Spinster/spin
Posted: 31 October 2017 08:37 PM   [ Ignore ]
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Another interesting etymology (they all are)

A spinster was originally defined as a woman who spins, which was the act of “…converting fibres into thread or yarn by hand-labour or by machinery.” Later on from the 17th Century it was recognized for women who were still unmarried.

Online Etymology Dictionary

spinster (n.)
mid-14c., “female spinner of thread,” from Middle English spinnen “spin fibers into thread” (see spin (v.)) + -stere, feminine suffix (see -ster). Unmarried women were supposed to occupy themselves with spinning, hence the word came to be “the legal designation in England of all unmarried women from a viscount’s daughter downward” [Century Dictionary] in documents from 1600s to early 1900s, and by 1719 the word was being used generically for “woman still unmarried and beyond the usual age for it.”
Spinster, a terme, or an addition in our Common Law, onely added in Obligations, Euidences, and Writings, vnto maids vnmarried. [John Minsheu, “Ductor in Linguas,” 1617]
Strictly in reference to those who spin, spinster also was used of both sexes (compare webster, baxter, brewster) and so a double-feminine form emerged, spinstress “a female spinner” (1640s), which by 1716 also was being used for “maiden lady.” Related: Spinsterhood.

Also, there is the abbreviation Spin

OED

spin, n.2
View as: Outline |Full entryKeywords: On |OffQuotations: Show all |Hide all
Pronunciation:  Brit.  /spɪn/, U.S. /spɪn/
Frequency (in current use): 
Etymology: Abbreviation of spinster n.
Anglo-Indian.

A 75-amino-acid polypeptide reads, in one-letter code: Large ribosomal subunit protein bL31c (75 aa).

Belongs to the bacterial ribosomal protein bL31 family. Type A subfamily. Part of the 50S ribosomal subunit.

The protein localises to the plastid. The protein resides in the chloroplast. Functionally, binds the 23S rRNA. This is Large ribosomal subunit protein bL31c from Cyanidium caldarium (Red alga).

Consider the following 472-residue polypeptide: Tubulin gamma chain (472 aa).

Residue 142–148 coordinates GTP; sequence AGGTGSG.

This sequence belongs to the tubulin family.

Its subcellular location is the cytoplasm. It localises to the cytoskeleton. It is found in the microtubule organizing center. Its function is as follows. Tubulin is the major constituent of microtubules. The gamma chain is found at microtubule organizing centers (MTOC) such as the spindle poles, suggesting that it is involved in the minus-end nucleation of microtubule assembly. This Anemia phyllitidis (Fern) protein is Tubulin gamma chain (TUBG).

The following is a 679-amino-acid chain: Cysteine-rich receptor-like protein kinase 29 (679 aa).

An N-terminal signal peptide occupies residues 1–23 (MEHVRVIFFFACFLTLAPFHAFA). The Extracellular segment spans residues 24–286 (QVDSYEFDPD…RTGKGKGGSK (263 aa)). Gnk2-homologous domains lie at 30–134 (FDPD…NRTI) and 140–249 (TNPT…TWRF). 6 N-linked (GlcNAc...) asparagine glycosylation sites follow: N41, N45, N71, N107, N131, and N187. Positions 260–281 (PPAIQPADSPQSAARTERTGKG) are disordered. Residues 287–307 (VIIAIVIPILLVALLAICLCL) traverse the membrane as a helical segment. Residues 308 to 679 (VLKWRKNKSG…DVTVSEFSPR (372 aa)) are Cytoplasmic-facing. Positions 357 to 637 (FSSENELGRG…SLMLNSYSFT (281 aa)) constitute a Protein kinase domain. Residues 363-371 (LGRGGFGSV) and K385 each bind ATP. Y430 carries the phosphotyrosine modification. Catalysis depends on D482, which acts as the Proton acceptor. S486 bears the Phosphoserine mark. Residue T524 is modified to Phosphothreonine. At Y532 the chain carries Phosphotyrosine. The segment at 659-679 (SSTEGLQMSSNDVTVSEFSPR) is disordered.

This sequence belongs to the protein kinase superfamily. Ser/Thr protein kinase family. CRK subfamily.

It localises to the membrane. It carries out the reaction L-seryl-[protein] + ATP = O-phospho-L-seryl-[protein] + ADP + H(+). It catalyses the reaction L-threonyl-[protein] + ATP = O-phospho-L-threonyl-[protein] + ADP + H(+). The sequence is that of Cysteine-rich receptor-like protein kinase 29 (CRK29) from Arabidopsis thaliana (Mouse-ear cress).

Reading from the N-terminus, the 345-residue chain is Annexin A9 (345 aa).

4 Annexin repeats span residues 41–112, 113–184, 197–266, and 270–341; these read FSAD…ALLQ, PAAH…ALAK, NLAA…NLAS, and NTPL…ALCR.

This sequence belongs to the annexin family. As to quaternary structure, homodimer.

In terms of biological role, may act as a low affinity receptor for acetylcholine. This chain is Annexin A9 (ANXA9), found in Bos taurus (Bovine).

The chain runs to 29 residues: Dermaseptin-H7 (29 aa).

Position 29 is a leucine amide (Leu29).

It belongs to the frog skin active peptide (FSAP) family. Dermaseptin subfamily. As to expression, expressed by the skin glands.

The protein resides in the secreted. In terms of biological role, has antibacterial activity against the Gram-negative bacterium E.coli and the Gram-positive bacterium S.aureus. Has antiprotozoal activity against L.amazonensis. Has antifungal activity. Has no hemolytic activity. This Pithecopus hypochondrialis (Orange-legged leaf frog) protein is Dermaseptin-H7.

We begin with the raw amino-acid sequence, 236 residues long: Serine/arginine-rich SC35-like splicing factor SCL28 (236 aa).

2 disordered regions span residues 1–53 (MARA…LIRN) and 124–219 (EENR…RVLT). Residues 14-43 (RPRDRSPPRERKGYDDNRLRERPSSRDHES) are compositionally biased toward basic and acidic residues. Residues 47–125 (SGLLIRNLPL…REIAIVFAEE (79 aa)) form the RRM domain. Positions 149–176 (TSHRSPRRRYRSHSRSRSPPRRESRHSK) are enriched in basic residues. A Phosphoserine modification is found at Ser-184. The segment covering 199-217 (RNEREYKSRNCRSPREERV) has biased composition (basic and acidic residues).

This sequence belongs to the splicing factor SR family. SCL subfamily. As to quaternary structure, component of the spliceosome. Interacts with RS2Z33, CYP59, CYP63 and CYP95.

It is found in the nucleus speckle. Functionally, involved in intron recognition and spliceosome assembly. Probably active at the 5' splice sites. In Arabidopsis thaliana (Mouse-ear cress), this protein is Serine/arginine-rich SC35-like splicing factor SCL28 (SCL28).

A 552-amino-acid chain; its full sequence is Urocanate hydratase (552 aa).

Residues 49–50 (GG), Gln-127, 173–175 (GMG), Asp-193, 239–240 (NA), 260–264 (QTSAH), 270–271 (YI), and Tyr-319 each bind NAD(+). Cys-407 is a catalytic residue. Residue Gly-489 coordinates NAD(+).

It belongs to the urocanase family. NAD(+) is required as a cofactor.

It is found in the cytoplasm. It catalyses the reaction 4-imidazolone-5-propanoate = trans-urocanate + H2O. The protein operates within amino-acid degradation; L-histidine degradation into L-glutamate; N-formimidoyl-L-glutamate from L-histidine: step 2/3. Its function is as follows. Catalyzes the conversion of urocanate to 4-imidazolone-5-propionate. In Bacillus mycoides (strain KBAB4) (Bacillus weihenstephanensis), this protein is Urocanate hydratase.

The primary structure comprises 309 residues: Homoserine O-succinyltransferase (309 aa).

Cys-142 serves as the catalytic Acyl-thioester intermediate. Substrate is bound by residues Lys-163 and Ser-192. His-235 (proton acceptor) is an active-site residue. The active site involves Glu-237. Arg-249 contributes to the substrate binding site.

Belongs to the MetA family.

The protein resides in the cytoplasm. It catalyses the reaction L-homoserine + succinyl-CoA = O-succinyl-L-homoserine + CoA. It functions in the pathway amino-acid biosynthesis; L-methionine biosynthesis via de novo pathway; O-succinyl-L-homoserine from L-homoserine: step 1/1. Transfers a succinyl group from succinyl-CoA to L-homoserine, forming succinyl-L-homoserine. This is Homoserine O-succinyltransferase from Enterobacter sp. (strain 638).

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An unmarried lady.

1842 C. Ridley Let. Mar. in U. Ridley Cecilia (1958) vii. 90 Mrs. Dixon, a good lady..who was sitting in a very tidy, very hot room with two old spins as companions.
1872 ‘Aliph Cheem’ Lays of Ind (1876) 193 I’m going to rhyme about A most unhappy spin.
1872 ‘Aliph Cheem’ Lays of Ind (1876) 200 O spins. ! be warned ere yet too late.
1888 B. M. Croker Diana Barrington xxiii There were all the Gurrumpore spins in their beautiful new frocks!

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Posted: 31 October 2017 10:33 PM   [ Ignore ]   [ # 1 ]
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During the Dissolution of the Monasteries, the Earl of Pembroke (allegedly) said to the nuns of the Abbey of Wilton as he was ejecting them from their wealthy foundation, and who were crying “Oh, what will become of us?”, “Go spin, you jades, go spin!”. In other words “Earn a meagre living as other single women do”.

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Posted: 01 November 2017 06:05 AM   [ Ignore ]   [ # 2 ]
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easy thing for a powerful Earl to say. supercilious bastard.

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Posted: 01 November 2017 09:22 AM   [ Ignore ]   [ # 3 ]
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When Adam delved and Eve span, who was then the gentleman?

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Posted: 02 November 2017 03:02 AM   [ Ignore ]   [ # 4 ]
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Free John Ball!

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